“You must have light and heat, sermon plus preaching. Light without heat never affects anybody; heat without light is of no permanent value. It may have a passing temporary effect but it does not really help your people and build them up and really deal with them. What is preaching? Logic on fire! Eloquent reason!”
If one thousand preachers were asked who famously said that preaching was “logic on fire,” I suspect that one thousand preachers would say one of two things: either, “I don’t know,” or, “D. Martin Lloyd-Jones.” Lloyd-Jones did in fact say those words. He offered this description of preaching in his lectures on homiletics delivered at Westminster Theological Seminary, Philadelphia in 1969. But he was not the first to describe preaching that way!
The trailer for the Media Gratiae film, “Logic on Fire: The Life and Legacy of Dr. Martyn Lloyd-Jones,” begins with a head shot of R.C. Sproul saying that, “Martyn Lloyd-Jones was to 20th century England what Charles Spurgeon was to 19th century England.” I think, especially given the title of the biopic, that a more apropos introductory sentence would be difficult to find. It is likely the case that the very phrase “logic on fire” evidences the influence of Spurgeon on Lloyd-Jones.
Lloyd-Jones held Spurgeon’s work as a preacher in high regard. In his Westminster lecture “The Preacher,” he recommends three men whose sermons should be read: Spurgeon, Whitefield, and Edwards. Lloyd-Jones’ distinctive habit of preaching an evangelistic message every Sunday evening finds its antecedent in Spurgeon’s own practice. In his Lectures to My Students, Spurgeon notes his practice of seeking “the edification of the saints in the morning discourse” but recommends that his pupils vary that on occasion and “let the unconverted sometimes have the chief labour [sic] of [their] preparation and the best service of the day.”
Here is something else that Spurgeon said in that very same lecture:
The class requiring logical argument is small compared with the number of those who need to be pleaded with by way of emotional persuasion. They require not so much reasoning as heart argument which is logic set on fire. You must argue with them as a mother pleads with her boy that he will not grieve her, or as a fond sister entreats a brother to return to their father’s home and seek reconciliation: argument must be quickened into persuasion by the living warmth of love. Cold logic has its force, but when made red hot with affection the power of tender argument is inconceivable. ..Brethren, we must plead.”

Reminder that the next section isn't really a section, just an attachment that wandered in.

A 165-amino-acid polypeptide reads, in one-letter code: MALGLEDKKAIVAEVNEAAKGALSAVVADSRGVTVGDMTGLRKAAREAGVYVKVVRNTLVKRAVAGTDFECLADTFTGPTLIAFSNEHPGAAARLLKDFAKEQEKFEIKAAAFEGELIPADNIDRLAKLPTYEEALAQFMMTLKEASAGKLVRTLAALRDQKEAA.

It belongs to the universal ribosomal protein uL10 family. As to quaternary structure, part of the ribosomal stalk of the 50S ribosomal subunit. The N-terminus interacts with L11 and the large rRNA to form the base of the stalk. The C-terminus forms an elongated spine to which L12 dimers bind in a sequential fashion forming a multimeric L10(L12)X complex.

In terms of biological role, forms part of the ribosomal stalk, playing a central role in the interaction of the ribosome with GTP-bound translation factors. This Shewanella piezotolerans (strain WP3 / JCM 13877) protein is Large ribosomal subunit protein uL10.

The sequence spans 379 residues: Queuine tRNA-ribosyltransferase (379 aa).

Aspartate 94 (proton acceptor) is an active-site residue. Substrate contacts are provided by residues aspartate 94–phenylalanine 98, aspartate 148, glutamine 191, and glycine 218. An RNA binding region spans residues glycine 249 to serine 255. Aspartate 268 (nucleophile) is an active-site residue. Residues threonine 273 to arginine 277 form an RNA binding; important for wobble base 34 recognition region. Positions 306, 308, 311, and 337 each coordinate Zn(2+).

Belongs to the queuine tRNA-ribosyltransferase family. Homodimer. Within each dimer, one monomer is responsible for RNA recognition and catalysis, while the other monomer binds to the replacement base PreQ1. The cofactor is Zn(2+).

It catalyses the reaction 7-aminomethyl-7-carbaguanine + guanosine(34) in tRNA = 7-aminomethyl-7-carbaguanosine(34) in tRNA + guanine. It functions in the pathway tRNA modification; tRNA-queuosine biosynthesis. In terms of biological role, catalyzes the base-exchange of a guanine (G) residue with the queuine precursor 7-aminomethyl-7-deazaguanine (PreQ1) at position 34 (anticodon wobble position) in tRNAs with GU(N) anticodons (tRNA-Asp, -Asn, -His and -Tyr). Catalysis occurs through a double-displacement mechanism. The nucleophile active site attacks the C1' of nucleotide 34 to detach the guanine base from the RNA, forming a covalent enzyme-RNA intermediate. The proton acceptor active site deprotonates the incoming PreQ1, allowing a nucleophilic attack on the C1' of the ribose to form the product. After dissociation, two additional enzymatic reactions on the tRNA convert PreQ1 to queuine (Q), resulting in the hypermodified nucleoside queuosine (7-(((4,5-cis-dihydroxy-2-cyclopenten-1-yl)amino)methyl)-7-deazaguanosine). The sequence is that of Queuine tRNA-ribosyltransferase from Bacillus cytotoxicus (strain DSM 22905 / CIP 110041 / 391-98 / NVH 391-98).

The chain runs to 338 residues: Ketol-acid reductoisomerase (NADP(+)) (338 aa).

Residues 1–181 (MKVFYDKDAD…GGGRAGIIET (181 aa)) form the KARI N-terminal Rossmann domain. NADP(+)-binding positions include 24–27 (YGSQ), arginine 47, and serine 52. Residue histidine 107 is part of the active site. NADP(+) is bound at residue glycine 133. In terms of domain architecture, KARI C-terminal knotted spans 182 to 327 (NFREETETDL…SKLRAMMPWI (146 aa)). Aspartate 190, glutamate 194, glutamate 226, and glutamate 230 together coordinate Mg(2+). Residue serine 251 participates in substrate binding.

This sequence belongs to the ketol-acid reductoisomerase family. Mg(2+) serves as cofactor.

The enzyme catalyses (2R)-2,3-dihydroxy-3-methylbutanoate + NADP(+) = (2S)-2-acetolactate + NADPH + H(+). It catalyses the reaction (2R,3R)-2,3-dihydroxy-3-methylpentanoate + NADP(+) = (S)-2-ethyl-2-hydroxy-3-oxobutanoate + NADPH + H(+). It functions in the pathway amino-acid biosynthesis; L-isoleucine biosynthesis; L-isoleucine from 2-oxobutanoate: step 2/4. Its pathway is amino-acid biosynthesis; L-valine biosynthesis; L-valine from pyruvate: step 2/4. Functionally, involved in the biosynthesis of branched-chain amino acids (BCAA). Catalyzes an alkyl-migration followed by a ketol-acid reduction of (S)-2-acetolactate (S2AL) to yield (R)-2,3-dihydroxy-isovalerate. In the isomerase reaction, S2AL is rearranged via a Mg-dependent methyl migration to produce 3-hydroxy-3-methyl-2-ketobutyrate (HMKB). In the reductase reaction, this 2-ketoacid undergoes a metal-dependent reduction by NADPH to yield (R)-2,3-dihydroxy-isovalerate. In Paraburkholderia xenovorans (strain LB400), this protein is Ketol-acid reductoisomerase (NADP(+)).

Is the original source of this great definition of preaching important? Perhaps – it is certainly interesting to me! But the lessons that can be drawn from it are of far greater significance. Every Lloyd-Jones has his Spurgeon. Great artists, scientists, teachers, athletes… all have their influences. Sometimes the degree of the mentor’s influence is not noted by the successor – or even noticed by others. But it is nonetheless real. And who knows what God will use in the context of that relationship – whether it is mediated by personal interactions or literary remains? One gets the impression from reading Spurgeon that the phrase “logic set on fire” as the antidote to cold or merely warm preaching is yet a another example of his literary brilliance – a passing metaphor that occupied its two seconds of time and one inch of type, after which Spurgeon may have never given the phrase another thought if he remembered it at all. And yet for some reason Lloyd-Jones culminates a one hundred page, three lecture long definition of preaching with that very image. And the hearts and minds of preachers around the world have been more humbled and inspired by Lloyd-Jones’ echo than by Spurgeon’s first shout.
Speak carefully. Who knows what someone might hear from you that they will later repeat to far greater effect than you could have imagined! Whatever ministry you are called to, remember that on this side of heaven there are no throw away lines. And use the entire repertoire (Isaiah 40:1-2) of human communication in your efforts to preach the gospel of Jesus Christ.
 Llod-Jones, Preaching and Preachers (Grand Rapids: Zondervan Publishing House, 1971), p. 97.
 Ibid. p. 120.
 Spurgeon, “On Conversion As Our Aim, “ Lectures to My Students: Second Series, Lecture X (Grand Rapids: Baker Book House, p. 187.
 Ibid., p. 185.